every where around him. It was terribly cold. His troops were poorly
clothed, and fed, and housed.

“It was one of the grimmest camps in nature; the canvas roofs grown
mere ice-plates, the tents mere sanctuaries of frost. Never did poor
young Archenholtz see such industry in dragging wood-fuel, such boiling
of biscuits in broken ice, such crowding round the embers to roast one
side of you while the other was freezing. But Daun’s people, on the
opposite side of the Plauen Dell, did the like. Their tents also were
left standing in the frozen state, guarded by alternating battalions no
better off than their Prussian neighbors.”[142]

Thus affairs continued through the winter. There were two frostbitten
armies facing each other on the bleak plains. With apparently not much
to be gained in presenting this front of defiance, each party breasted
the storms and the freezing gales, alike refusing to yield one inch of
ground.

[Illustration: THE WINTER CAMP.]

During the previous summer, the philosopher Maupertuis, after weary
wanderings in the languor of consumption, and in great dejection of
spirits, had been stricken by convulsions while in his carriage at
Basel. He had lost favor with the king, and was poor, friendless, and
dying. His latter years had been imbittered by the venomous assaults of
Voltaire.

While in health and prosperity, quaffing the wines of Frederick, he
was an avowed infidel, and eagerly joined the ribald companions of
the king in denouncing all religion as the fanaticism of weak minds.
But in these hours of pain, of loneliness, and of approaching death
he could find no consolation in the teachings of philosophy. He sent
for two Christian ministers to visit him daily, and daily had the
Bible read to him. It was a death-bed repentance. Bitterly he deplored
a wasted life. Sincerely he seemed to embrace the doctrines of
Christianity.[143] He died, after a lingering sickness, far from home
and friends, on the 27th of July, 1759.

Voltaire made himself very merry over the dying scene of Maupertuis.
There was never another man who could throw so much poison into a sneer
as Voltaire. It is probable that the conversion of Maupertuis somewhat
troubled his conscience as the unhappy scorner looked forward to his
own dying hour, which could not be far distant. He never alluded to
Maupertuis without indulging in a strain of bitter mockery in view
of his death as a penitent. Even the king, unbeliever as he was in
religion or in the existence of a God, was disgusted with the malignity
displayed by Voltaire. In reply to one of Voltaire’s envenomed assaults
the king wrote:

“You speak of Maupertuis. Do not trouble the ashes of the dead. Let
the grave, at least, put an end to your unjust hatreds. Reflect that
even kings make peace after long battling. Can not you ever make it? I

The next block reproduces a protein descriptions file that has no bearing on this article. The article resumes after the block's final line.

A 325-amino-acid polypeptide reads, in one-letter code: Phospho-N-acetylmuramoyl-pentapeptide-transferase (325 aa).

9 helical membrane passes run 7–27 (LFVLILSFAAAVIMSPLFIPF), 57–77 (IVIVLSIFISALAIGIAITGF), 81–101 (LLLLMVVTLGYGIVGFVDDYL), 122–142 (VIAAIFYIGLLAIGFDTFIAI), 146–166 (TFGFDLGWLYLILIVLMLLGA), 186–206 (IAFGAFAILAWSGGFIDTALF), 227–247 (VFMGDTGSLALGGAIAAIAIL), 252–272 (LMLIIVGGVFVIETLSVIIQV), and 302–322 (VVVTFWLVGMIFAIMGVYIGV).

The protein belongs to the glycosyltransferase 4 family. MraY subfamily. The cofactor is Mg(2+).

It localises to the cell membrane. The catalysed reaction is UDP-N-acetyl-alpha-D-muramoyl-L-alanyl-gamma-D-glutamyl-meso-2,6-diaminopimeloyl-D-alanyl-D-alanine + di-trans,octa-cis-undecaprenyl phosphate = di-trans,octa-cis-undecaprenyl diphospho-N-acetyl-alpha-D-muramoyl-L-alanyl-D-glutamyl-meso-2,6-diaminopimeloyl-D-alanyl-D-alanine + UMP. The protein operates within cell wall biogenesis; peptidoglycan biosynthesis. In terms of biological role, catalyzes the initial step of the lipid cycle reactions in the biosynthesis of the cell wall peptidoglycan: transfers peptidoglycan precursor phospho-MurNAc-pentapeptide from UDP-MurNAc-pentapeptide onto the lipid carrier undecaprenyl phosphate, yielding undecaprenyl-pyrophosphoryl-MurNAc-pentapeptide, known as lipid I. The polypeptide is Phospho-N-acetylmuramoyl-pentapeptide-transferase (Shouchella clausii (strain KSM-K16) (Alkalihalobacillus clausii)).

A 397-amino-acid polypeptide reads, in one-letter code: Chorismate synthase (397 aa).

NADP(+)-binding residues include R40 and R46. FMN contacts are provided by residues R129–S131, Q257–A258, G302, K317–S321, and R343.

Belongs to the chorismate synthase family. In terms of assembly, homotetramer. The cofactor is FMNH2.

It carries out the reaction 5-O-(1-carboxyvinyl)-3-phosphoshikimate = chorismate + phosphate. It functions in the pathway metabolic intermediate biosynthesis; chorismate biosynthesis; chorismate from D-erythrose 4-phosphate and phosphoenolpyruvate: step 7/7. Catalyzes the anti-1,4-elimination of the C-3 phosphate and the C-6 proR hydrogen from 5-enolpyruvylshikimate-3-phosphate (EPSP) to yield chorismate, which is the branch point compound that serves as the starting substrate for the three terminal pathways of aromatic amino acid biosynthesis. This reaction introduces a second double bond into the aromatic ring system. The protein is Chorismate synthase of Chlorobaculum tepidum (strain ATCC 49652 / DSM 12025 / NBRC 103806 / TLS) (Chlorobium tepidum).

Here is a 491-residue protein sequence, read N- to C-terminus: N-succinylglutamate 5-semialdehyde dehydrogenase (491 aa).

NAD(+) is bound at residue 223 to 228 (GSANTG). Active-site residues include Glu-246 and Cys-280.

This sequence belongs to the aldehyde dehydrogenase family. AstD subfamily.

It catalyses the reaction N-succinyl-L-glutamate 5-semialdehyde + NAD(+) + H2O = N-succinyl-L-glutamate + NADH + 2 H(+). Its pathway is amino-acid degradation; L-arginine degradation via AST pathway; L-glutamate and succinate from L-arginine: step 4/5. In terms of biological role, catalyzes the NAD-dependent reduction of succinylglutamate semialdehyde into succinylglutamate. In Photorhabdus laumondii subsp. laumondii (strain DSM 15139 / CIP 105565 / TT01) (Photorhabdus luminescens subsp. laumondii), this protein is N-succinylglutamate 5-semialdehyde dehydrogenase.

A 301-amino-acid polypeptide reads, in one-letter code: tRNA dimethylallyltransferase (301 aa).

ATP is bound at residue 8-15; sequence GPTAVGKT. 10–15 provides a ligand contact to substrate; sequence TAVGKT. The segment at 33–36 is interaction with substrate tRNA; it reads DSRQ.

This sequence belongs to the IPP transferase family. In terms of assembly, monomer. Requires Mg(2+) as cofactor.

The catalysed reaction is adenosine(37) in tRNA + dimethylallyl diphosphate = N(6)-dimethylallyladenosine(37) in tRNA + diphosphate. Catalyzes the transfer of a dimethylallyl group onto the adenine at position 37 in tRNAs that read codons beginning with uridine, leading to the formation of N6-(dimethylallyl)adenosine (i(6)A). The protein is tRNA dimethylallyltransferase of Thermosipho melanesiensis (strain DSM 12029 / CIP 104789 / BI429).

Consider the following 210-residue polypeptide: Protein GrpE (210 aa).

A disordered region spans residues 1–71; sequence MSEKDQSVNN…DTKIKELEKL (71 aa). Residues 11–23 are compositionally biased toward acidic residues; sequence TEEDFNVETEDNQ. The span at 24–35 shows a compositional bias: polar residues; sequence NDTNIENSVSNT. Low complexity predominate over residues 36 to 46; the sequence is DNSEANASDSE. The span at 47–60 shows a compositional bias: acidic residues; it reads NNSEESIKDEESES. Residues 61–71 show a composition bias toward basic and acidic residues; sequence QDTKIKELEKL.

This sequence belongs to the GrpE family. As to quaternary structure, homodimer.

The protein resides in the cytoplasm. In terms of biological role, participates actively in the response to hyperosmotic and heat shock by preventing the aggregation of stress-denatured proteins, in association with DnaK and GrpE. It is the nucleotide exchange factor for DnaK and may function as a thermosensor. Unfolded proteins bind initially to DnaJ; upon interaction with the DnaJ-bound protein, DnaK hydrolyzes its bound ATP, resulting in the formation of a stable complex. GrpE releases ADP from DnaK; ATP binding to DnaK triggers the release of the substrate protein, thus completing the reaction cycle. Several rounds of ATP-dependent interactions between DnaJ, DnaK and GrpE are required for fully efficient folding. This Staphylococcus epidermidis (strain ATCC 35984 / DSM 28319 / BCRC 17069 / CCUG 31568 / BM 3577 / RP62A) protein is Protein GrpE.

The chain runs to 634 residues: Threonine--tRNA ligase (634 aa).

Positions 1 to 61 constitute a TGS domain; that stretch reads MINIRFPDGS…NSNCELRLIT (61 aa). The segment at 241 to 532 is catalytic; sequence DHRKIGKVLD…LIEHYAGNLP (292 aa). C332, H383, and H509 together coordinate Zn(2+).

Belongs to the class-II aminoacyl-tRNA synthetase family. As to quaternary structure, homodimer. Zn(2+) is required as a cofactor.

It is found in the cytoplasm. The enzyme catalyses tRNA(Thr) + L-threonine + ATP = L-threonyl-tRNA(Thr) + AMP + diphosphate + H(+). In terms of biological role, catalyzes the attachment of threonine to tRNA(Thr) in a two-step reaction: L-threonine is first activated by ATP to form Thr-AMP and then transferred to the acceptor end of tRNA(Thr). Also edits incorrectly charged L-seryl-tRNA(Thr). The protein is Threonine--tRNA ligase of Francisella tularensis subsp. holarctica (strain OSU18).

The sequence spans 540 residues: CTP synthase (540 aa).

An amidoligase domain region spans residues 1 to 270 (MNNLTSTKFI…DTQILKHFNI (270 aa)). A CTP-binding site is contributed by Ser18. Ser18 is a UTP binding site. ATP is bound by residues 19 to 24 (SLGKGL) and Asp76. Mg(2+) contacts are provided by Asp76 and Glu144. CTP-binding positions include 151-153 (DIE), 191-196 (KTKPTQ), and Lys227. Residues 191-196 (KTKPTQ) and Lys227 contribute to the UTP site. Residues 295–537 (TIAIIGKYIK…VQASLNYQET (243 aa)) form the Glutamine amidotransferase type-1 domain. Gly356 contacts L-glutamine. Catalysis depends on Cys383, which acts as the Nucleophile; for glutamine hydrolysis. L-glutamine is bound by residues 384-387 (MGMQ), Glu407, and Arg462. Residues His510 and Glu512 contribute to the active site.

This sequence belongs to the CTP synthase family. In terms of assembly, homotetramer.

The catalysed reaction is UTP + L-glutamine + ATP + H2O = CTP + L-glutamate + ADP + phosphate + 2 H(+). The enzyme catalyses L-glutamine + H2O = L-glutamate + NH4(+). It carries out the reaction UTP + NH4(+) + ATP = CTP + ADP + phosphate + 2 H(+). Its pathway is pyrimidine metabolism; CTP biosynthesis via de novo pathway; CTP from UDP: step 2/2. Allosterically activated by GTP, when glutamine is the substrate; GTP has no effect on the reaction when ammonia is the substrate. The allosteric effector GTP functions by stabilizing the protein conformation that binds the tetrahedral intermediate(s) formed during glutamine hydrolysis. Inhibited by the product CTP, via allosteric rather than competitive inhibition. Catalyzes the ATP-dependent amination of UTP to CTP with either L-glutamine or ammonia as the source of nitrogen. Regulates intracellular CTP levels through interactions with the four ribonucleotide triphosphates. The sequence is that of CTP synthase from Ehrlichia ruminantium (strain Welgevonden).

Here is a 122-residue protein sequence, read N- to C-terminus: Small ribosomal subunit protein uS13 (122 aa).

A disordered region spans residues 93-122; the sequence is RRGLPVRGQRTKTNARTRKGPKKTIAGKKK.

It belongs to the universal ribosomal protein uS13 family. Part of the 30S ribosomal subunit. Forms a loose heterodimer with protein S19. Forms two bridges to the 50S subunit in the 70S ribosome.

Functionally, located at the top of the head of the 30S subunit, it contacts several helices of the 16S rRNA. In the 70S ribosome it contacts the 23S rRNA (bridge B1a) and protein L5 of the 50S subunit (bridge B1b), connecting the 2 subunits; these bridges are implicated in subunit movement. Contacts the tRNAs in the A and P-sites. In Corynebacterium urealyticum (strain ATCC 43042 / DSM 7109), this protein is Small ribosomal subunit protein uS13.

think you would be capable, like Orpheus, of descending to hell, not to
soften Pluto, and bring back your beautiful Emilie, but to pursue into
that abode of woe an enemy whom your wrath has only too much persecuted
in this world. For shame!”[144]

Soon after Frederick wrote to Voltaire upon this subject again,
still more severely, but in verse. The following is almost a literal
translation of this poetic epistle:

“Leave the cold ashes of Maupertuis in peace. He was noble and
faithful. He pardoned you that vile libel of Doctor Akakia which your
criminal fury scribbled against him. And what return are you making?
Shame on such delirious ravings as those of Voltaire! Shall this
grand genius, whom I have admired, soil himself with calumny, and be
ferocious on the dead? Shall he, like a vile raven, pounce upon the
sepulchre, and make prey upon its corpses?”

The friendship of these two remarkable men must have been of a singular
character. Voltaire thus maliciously wrote of the king:

“He is as potent and as malignant as the devil. He is also as unhappy,
not knowing friendship.”

Voltaire had, as a pet, a very vicious ape, treacherous, spiteful, who
pelted passers-by with stones, and, when provoked, would bite terribly.
The name of this hateful beast was Luc. Voltaire gave his friend
Frederick the nickname of Luc. He corresponded freely with the enemies
of his Prussian majesty. A few extracts will reveal the character
of the friendship of the philosopher. Some days after the battle of
Kunersdorf Voltaire wrote to D’Argental:

“I do not love Luc; far from it. I never will pardon him his infamous
procedure with my niece,[145] nor the face he has to write me
flattering things twice a month without having ever repaired his
wrongs. I desire much his entire humiliation, the chastisement of the
sinner; whether his eternal damnation I do not quite know.”

Again he wrote, a few months after, to the Duke of Choiseul: “He has
been a bad man, this Luc. And now, if one were to bet by the law of
probability, it would be three to one that Luc would go to pot [_sera
perdu_], with his rhymings and his banterings, and his injustices and